Northeast Louisiana Seed Preservation Program (Get FREE Seeds)

Plants your ancestors grew almost 200 years ago.

By Rickey Robertson, Publisher, Macaroni Kid, Monroe-West Monroe November 10, 2022

Imagine growing plants in your own garden from seeds of plants your ancestors grew almost 200 years ago. Well, that’s exactly what’s taking place all around Louisiana thanks to a new program that has kicked off: the Northeast Louisiana Seed Preservation Program. 

Kerry Heafner, a local horticulturist for the LSU Ag Center, spoke at the Marion Garden Club meeting in February 2020 about heirloom apples: apples grown locally from grafted scions of parent trees from generations before. Many people debate over this topic saying apples cannot grow in the Louisiana climate. But that’s a story for another day. 

After the meeting, a lady walked up to Kerry and told him that she had something that he might be interested in. She explained that she had some watermelon seeds that she thought might have been developed at the old Calhoun Station. The Calhoun Station of the LSU Ag Center was established in 1888. Throughout its history, there were countless fruits and vegetables grown on-site. 

Red and Sweet Watermelon, Kerry Heafner, LSU Ag Center

Kerry hurried to her home and got some of the seeds that he found stored in her deep freeze in an old cracker tin. There were three paper bags inside: one was from 2001, one was from 2003, and one was from 2006. They all three read “Red & Sweet”. He grew them out in 2020. The results were astounding. One vine put off about 15 fruits with six of them weighing in at over 30 pounds. One was a staggering 46 pounds. Their BRIX scores, the scale used to measure the sweetness of the melon, were through the roof, too. A good score is between 10 and 11. These melons were between 12 and 13. Kerry had found a winner. He preserved the seeds for the future and soon found out that another Calhoun melon was growing nearby, the Calhoun Sweet. 

Cracker Tin with Red and Sweet Watermelon Seeds, Kerry Heafner, LSU Ag Center

The Calhoun Sweet was released in 1951 and adored by people across north Louisiana. It was thought to be lost, having not been seen in years. There was a rumor that an old farmer in Lincoln Parish, using mule and plow, was growing some. When approached about his watermelon crop and its uniqueness, the gentleman simply said he had saved his seeds each season. He had no reason to ever know that the plant was extinct, so to speak. Kerry was given some seeds and grew them out. Now they, too, are part of the program. 


The Louisiana Purchase Gardens and Zoo is essentially an experimental garden for many varieties of these heirloom seeds as part of the Northeast Louisiana Seed Preservation Program. Kerry has the “Louisiana Kitchen Garden” growing near the train depot. Plants rotate with the seasons, but on our recent visit, he had some Dutch Case Knife Green Beans growing. They are believed to be one of the oldest varieties of green beans still in circulation having grown at the Rosedown Plantation in the 1800’s. They’ve also grown purple beauty bell peppers, Pitre’s Red Bush Okra, Yellow Creole Corn that was originally used to make grits, a white cucumber believed to have arrived in North Carolina in the 1750’s, some, and one of the most beautiful vegetables I have ever seen: the Montelaro Eggplant. The story goes that the Montelaro family brought these to the Mamou and Eunice communities when they arrived in the United States from Sicily in the 1800’s. Their green skin resembles that of a watermelon, and the flavor is said to be milder than the purple eggplant we see at the grocery store.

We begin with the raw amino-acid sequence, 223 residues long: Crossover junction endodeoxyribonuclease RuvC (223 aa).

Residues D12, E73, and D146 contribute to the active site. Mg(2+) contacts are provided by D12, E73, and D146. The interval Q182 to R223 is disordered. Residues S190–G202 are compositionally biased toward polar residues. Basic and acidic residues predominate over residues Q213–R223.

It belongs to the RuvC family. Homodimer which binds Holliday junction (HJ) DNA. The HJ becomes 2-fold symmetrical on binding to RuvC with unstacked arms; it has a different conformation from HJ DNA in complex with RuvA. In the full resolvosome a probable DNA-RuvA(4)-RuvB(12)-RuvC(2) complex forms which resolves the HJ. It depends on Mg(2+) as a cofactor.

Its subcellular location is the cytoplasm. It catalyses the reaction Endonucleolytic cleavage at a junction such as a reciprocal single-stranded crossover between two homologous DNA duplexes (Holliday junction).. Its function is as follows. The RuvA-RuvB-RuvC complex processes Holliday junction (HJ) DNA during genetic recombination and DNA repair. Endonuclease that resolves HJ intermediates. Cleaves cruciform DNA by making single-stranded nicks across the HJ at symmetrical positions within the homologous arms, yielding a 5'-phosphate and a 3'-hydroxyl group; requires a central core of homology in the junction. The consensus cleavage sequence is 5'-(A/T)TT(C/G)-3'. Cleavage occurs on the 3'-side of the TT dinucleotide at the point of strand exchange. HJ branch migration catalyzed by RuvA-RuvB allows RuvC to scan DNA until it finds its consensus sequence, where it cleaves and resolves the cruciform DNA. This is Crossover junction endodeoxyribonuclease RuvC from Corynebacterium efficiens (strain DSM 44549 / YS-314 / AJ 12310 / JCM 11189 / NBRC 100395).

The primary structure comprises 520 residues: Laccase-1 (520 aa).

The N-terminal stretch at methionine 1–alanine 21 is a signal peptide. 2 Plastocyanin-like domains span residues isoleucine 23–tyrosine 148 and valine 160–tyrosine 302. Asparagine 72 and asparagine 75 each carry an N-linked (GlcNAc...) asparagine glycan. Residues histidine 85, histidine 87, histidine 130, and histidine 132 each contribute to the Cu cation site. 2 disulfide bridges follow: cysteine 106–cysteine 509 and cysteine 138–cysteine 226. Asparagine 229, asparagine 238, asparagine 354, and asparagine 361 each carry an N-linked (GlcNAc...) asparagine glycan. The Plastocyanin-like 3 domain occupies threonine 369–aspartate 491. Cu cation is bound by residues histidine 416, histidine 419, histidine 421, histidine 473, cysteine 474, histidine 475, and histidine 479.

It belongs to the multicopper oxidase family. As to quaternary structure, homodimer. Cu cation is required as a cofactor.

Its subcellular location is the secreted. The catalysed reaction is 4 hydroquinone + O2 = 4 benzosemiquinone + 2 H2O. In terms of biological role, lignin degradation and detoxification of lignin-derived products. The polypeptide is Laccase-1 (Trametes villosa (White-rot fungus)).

Montelaro Eggplant, Kerry Heafner, LSU Ag Center

Purple Beauty Bell Peppers, Kerry Heafner, LSU Ag Center

Pitre’s Red Bush Okra, Kerry Heafner, LSU Ag Center

Huey P. Long Field Peas, Kerry Heafner, LSU Ag Center

Seed sharing and preservation have become important ways of keeping family traditions alive.  In fact, there are heirloom seed collectors all over who track down seeds of different varieties to reintroduce them. Plants that were thought to be gone for generations can be found growing all over now. 


There is also a wonderful educational program for kids, Seeds to Success, The Louisiana Farm to School Program. This is a great way to introduce your kids to seeds, and gardening, there are even great recipes! Farm to School is a nationwide effort to connect schools with local, fresh food while generating excitement around healthy food choices among children. While every farm-to-school program looks somewhat different, they generally include one of the three core elements of farm-to-school programs: procurement (food purchases and the use of local foods as meals, snacks, and taste tests), education (educational activities related to agriculture, food, health, or nutrition), and school gardens hands-on learning and engagement through gardening). Students learn about local agriculture and have access to delicious local foods; farmers gain new markets for their products; local economies grow stronger. 


The idea of the Northeast Louisiana Seed Preservation Program is to get these plants back into regular production with home gardeners. Individuals can mail a self-addressed envelope to the LSU Ag Center to get their own seeds to plant, and then let the center know how their crops do. If the seeds are available, they will send them out. 

For more information:
Kerry Heafner, Area Horticulturist
704 Cypress Street
West Monroe, LA 71291

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